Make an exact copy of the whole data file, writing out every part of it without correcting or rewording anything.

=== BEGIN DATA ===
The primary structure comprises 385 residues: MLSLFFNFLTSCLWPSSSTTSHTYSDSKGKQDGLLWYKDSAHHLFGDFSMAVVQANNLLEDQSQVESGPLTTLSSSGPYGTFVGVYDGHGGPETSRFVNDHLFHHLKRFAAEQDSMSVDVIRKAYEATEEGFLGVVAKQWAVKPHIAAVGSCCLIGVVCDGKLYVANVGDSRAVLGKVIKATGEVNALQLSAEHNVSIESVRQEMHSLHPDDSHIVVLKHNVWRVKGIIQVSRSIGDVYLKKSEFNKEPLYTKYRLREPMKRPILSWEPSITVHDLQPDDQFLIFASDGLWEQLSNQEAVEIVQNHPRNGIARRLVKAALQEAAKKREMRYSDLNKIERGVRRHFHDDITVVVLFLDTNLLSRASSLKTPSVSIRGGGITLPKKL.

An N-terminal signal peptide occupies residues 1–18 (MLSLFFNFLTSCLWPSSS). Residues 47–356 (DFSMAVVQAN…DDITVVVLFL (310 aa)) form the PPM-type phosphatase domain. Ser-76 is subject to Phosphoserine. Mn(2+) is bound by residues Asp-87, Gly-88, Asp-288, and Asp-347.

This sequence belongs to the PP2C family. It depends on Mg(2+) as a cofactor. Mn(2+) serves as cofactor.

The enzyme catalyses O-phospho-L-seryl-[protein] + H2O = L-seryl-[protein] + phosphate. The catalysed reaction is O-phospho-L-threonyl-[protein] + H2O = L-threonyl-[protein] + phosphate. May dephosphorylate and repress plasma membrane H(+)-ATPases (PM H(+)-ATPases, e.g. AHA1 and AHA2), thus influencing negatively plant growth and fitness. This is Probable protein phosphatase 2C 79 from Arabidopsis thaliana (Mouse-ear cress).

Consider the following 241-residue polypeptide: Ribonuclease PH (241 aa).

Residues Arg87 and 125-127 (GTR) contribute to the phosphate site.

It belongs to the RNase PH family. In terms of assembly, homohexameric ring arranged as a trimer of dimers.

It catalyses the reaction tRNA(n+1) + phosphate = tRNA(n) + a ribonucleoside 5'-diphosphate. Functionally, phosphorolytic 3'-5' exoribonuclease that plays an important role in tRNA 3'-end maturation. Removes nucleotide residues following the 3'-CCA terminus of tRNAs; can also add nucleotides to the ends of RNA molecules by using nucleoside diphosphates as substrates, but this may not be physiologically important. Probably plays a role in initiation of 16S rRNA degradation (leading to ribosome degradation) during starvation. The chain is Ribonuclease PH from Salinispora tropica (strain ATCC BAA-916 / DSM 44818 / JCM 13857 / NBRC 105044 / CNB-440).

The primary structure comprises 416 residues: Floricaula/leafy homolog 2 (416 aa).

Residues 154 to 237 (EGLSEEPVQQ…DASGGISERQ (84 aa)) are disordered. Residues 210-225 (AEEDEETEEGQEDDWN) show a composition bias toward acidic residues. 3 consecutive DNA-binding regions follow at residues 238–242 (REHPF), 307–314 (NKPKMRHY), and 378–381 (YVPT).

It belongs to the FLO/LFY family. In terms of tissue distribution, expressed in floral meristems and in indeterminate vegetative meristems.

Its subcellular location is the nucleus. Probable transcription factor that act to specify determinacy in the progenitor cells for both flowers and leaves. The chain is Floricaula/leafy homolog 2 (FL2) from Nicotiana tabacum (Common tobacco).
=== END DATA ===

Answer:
The primary structure comprises 385 residues: MLSLFFNFLTSCLWPSSSTTSHTYSDSKGKQDGLLWYKDSAHHLFGDFSMAVVQANNLLEDQSQVESGPLTTLSSSGPYGTFVGVYDGHGGPETSRFVNDHLFHHLKRFAAEQDSMSVDVIRKAYEATEEGFLGVVAKQWAVKPHIAAVGSCCLIGVVCDGKLYVANVGDSRAVLGKVIKATGEVNALQLSAEHNVSIESVRQEMHSLHPDDSHIVVLKHNVWRVKGIIQVSRSIGDVYLKKSEFNKEPLYTKYRLREPMKRPILSWEPSITVHDLQPDDQFLIFASDGLWEQLSNQEAVEIVQNHPRNGIARRLVKAALQEAAKKREMRYSDLNKIERGVRRHFHDDITVVVLFLDTNLLSRASSLKTPSVSIRGGGITLPKKL.

An N-terminal signal peptide occupies residues 1–18 (MLSLFFNFLTSCLWPSSS). Residues 47–356 (DFSMAVVQAN…DDITVVVLFL (310 aa)) form the PPM-type phosphatase domain. Ser-76 is subject to Phosphoserine. Mn(2+) is bound by residues Asp-87, Gly-88, Asp-288, and Asp-347.

This sequence belongs to the PP2C family. It depends on Mg(2+) as a cofactor. Mn(2+) serves as cofactor.

The enzyme catalyses O-phospho-L-seryl-[protein] + H2O = L-seryl-[protein] + phosphate. The catalysed reaction is O-phospho-L-threonyl-[protein] + H2O = L-threonyl-[protein] + phosphate. May dephosphorylate and repress plasma membrane H(+)-ATPases (PM H(+)-ATPases, e.g. AHA1 and AHA2), thus influencing negatively plant growth and fitness. This is Probable protein phosphatase 2C 79 from Arabidopsis thaliana (Mouse-ear cress).

Consider the following 241-residue polypeptide: Ribonuclease PH (241 aa).

Residues Arg87 and 125-127 (GTR) contribute to the phosphate site.

It belongs to the RNase PH family. In terms of assembly, homohexameric ring arranged as a trimer of dimers.

It catalyses the reaction tRNA(n+1) + phosphate = tRNA(n) + a ribonucleoside 5'-diphosphate. Functionally, phosphorolytic 3'-5' exoribonuclease that plays an important role in tRNA 3'-end maturation. Removes nucleotide residues following the 3'-CCA terminus of tRNAs; can also add nucleotides to the ends of RNA molecules by using nucleoside diphosphates as substrates, but this may not be physiologically important. Probably plays a role in initiation of 16S rRNA degradation (leading to ribosome degradation) during starvation. The chain is Ribonuclease PH from Salinispora tropica (strain ATCC BAA-916 / DSM 44818 / JCM 13857 / NBRC 105044 / CNB-440).

The primary structure comprises 416 residues: Floricaula/leafy homolog 2 (416 aa).

Residues 154 to 237 (EGLSEEPVQQ…DASGGISERQ (84 aa)) are disordered. Residues 210-225 (AEEDEETEEGQEDDWN) show a composition bias toward acidic residues. 3 consecutive DNA-binding regions follow at residues 238–242 (REHPF), 307–314 (NKPKMRHY), and 378–381 (YVPT).

It belongs to the FLO/LFY family. In terms of tissue distribution, expressed in floral meristems and in indeterminate vegetative meristems.

Its subcellular location is the nucleus. Probable transcription factor that act to specify determinacy in the progenitor cells for both flowers and leaves. The chain is Floricaula/leafy homolog 2 (FL2) from Nicotiana tabacum (Common tobacco).